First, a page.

September 25, 2012
National Survey Shows Reduction in Non-Medical Prescription Drug Use Among Young Adults
- The number of people aged 18 to 25 who used prescription drugs for non-medical purposes in the past month declined 14 percent.
- Non-medical use of prescription drugs among children aged 12 to 17 and adults aged 26 or older remained unchanged.
- NSDUH is a scientifically conducted annual survey of approximately 70,000 people throughout the country, aged 12 and older.
- RTI has conducted the nationwide survey for SAMHSA since 1988.
Report also shows reductions in binge and heavy drinking among underage youth
RESEARCH TRIANGLE PARK, N.C. -- The number of people aged 18 to 25 who used prescription drugs for non-medical purposes in the past month declined 14 percent -- from 2.0 million in 2010 to 1.7 million in 2011 -- the U.S. Substance Abuse and Mental Health Services Administration (SAMHSA) announced today, during the 23rd annual national observance of National Recovery Month. Non-medical use of prescription drugs among children aged 12 to 17 and adults aged 26 or older remained unchanged.
In addition, the 2011 National Survey on Drug Use and Health (NSDUH), a survey conducted annually by SAMHSA and RTI International, showed that the rates of past month drinking, binge drinking and heavy drinking among underage people continued a decline from 2002. Past month alcohol use among 12 to 20 year olds declined from 28.8 percent in 2002 to 25.1 percent in 2011, while binge drinking (consuming 5 or more drinks on a single occasion on at least 1 day in the past 30 days) declined from 19.3 percent in 2002 to 15.8 percent in 2011, and heavy drinking declined from 6.2 percent in 2002 to 4.4 percent in 2011.
Overall, the use of illicit drugs among Americans aged 12 and older remained stable since the last survey in 2010. The NSDUH shows that 22.5 million Americans aged 12 or older were current (past month) illicit drug users -- (8.7 percent of the population 12 and older in 2011 versus 8.9 percent in 2010).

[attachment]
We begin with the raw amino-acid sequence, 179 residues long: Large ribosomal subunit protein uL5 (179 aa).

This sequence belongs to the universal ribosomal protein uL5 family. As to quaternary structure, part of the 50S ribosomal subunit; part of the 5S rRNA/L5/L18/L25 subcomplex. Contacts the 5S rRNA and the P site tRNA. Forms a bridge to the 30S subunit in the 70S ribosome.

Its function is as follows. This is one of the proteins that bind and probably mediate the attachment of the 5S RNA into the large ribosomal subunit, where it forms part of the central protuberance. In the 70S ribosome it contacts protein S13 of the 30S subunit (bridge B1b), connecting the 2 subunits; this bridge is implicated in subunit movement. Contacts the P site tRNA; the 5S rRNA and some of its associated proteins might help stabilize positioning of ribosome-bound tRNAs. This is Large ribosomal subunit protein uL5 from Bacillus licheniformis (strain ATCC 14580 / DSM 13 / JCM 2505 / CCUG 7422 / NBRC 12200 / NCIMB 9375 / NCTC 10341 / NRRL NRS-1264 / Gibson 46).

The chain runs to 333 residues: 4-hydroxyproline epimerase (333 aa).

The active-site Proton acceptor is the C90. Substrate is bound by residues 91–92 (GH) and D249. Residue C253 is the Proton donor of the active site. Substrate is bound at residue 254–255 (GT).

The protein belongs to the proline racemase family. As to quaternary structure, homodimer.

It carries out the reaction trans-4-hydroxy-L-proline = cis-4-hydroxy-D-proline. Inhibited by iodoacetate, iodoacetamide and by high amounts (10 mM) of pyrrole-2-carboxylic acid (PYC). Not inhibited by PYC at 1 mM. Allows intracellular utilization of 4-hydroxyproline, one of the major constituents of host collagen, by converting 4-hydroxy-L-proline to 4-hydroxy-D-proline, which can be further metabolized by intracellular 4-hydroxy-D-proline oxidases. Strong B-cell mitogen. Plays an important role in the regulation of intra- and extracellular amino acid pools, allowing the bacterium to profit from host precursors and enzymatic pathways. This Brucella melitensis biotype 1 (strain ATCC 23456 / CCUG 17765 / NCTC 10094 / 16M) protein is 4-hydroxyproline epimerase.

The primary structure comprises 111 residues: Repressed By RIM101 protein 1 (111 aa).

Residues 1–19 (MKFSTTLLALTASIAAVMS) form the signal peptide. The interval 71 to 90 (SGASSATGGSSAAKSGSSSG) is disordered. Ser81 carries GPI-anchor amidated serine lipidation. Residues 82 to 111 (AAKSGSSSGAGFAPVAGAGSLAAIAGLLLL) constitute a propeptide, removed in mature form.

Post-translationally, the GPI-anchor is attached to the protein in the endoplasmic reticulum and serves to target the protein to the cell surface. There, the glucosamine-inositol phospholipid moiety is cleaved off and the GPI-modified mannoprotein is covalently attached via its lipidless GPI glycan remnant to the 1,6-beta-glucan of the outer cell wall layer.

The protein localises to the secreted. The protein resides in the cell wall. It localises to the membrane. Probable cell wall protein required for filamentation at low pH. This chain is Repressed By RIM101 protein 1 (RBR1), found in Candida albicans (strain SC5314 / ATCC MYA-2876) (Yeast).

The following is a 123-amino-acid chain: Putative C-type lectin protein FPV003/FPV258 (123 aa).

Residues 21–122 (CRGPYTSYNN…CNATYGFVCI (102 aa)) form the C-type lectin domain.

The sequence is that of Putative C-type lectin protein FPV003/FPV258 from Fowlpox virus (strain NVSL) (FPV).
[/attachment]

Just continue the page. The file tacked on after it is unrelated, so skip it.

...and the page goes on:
Marijuana continues to be the most commonly used illicit drug. In 2011, 7.0 percent of Americans were current users of marijuana -- up from 5.8 percent in 2007. Among youths aged 12 to 17, the rate of current marijuana use remained about the same from 2009 (7.4 percent) to 2011 (7.9 percent). Increases in the rate of current marijuana use occurred from 2007 to 2011 among adolescents (ages 12-17), young adults (ages 18 to 25), and adults (ages 26 or older). Additionally, the number of people aged 12 and older who used heroin in the past year rose from 373,000 in 2007 to 621,000 in 2010 and 620,000 in 2011.
“These findings show that national efforts to address the problem of prescription drug misuse may be beginning to bear fruit and we must continue to apply this pressure to drive down this and other forms of substance use,” said SAMHSA Administrator Pamela S. Hyde. “Behind each of these statistics are individuals, families and communities suffering from the consequences of abuse and addiction. We must continue to promote robust prevention, treatment and recovery programs throughout our country.”
“Drug use in this country creates too many obstacles to opportunity -- especially for young people,” said Gil Kerlikowske, director of National Drug Control Policy. “The good news is that we are not powerless against this problem. By emphasizing prevention and treatment, as well as smart law enforcement efforts that break the cycle of drug use, crime and incarceration, we know we can reduce drug use and its consequences in America.”
The 2011 NSDUH showed some areas of continued improvement in terms of lower use levels,
including reductions of 44 and 40 percent, respectively, in the number of past month users of cocaine and methamphetamine since 2006 and a 19 percent reduction in the number of past month users of hallucinogens between 2010 and 2011.
The underage tobacco rate of past month use among 12 to 17 year olds continued to decline from 15.2 percent in 2002, to 10.7 percent in 2010 and 10.0 percent in 2011.
The 2011 NSDUH report shows the continuation of the vast disparity between the number of people needing treatment for a substance abuse problem and the number who actually receive specialty treatment. According to the report 21.6 million Americans needed treatment for an illicit drug or alcohol use problem in 2011 and only 2.3 million (or 10.8 percent of those in need) received it in a specialized treatment setting. Although the number needing treatment declined between 2010 (23.2 million) and 2011, the percent of those in need that received specialty treatment in 2011 was statistically unchanged from 2010 (11.2 percent).
NSDUH is a scientifically conducted annual survey of approximately 70,000 people throughout the country, aged 12 and older. Because of its statistical power, it is a primary source of statistical information on the scope and nature of many substance abuse and mental health issues affecting the nation. RTI has conducted the nationwide survey for SAMHSA since 1988.